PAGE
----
10 Without amending the Code, the Small Business Job Protection Act of 1996 (the “Small Business Act”), implemented changes that provided additional flexibility to participants of Section 403(b) plans to make elections for salary reduction. The Small Business Act liberalized restrictions on plan participant elections to permit elections more frequently than once per year, allow elections to cover compensation earned during the current payroll period and revoke elections for compensation earned while the election was in effect. These modifications were intended to help standardize the rules governing elections between Section 401(k) and Section 403(b) plans. See H.R. Rep. No. 586, 104th Cong., 2d Sess. 64 (1996).

11 The treatment of mutual funds differs markedly from the treatment of collective trust funds and insurance company separate accounts in the qualified plan context. Specifically, Section 3(a)(2) of the Securities Act exempts from registration any interest or participation in single or collective trust funds maintained by a bank or any security arising out of a contract issued by an insurance company, which interest, participation or security is issued in connection with: (1) a qualified plan, (2) certain annuity plans, and (3) certain government plans. A qualified plan, for purposes of Section 3(a)(2), includes, among other things, a plan that qualifies under Section 401(a) of the Code, including a Section 401(k) plan. An annuity plan, for purposes of Section 3(a)(2), does not include a 403(b) annuity. Likewise, Section 3(c)(11) of the Investment Company Act excludes from the definition of an investment company, both qualified plans and government plans referenced in Section 3(a)(2) of the Securities Act as well as bank collective trust funds consisting solely of assets of such plans. It also excludes from this definition, insurance company separate accounts the assets of which are derived solely from such qualified plans and government plans as well as plans meeting the requirements of Section 404(a) of the Code and seed money contributed by the insurance company. Collective trust funds and separate accounts that issue their shares exclusively to such qualified plans rely on these exemptions to avoid registration under the Securities Act and the Investment Company Act.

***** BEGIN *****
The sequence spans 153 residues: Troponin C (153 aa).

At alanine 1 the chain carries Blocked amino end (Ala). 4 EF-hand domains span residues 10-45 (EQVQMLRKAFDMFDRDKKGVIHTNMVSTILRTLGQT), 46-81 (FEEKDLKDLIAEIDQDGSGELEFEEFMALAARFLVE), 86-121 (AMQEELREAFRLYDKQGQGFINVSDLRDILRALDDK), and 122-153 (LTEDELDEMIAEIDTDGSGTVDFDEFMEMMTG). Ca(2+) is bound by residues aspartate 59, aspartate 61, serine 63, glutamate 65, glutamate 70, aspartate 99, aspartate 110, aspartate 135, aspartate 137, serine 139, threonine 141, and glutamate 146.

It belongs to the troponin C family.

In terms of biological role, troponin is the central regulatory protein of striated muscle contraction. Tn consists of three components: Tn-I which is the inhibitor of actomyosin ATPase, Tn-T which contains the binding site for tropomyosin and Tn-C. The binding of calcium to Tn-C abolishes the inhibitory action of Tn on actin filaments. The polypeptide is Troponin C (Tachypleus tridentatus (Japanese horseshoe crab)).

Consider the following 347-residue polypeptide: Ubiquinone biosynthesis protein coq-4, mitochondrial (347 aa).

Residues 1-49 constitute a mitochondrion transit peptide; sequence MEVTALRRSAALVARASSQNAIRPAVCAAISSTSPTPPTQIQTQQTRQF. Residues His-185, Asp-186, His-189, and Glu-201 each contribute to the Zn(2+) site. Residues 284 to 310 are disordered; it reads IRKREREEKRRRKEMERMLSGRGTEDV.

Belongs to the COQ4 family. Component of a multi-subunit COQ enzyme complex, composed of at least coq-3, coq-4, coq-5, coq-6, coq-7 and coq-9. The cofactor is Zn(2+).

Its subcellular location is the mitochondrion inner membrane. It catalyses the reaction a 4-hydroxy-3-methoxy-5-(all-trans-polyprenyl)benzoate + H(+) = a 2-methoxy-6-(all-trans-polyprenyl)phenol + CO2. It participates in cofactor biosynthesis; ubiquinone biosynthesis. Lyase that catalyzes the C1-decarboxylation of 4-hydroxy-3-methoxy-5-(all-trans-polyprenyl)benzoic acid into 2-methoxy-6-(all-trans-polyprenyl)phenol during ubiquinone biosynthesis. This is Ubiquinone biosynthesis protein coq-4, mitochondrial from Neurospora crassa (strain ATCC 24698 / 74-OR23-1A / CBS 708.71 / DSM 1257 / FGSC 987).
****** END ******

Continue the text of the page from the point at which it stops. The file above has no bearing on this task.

12 The Securities Act would not require a mutual fund to send an evergreen prospectus where the shareholder does not make additional purchases of fund shares. See Investment Company Act Release No. 22884 n.1 (Nov. 13, 1997).

13 Like participants in Section 401(k) plans, participants in Section 403(b) plans utilizing the Alliance Program would continue to benefit from the substantive protections of the federal securities laws. In all cases, the provisions of the Investment Company Act against conflicts of interest and self-dealing would continue to apply to mutual funds that serve as investment options for plan participants. The sale of shares of mutual funds to plan participants would continue to be fully subject to the antifraud provisions of the Investment Company Act, the Securities Act and the Securities Exchange Act of 1934.

14 Aetna Life Insurance and Annuity Company (pub. avail. Jan. 6, 1997).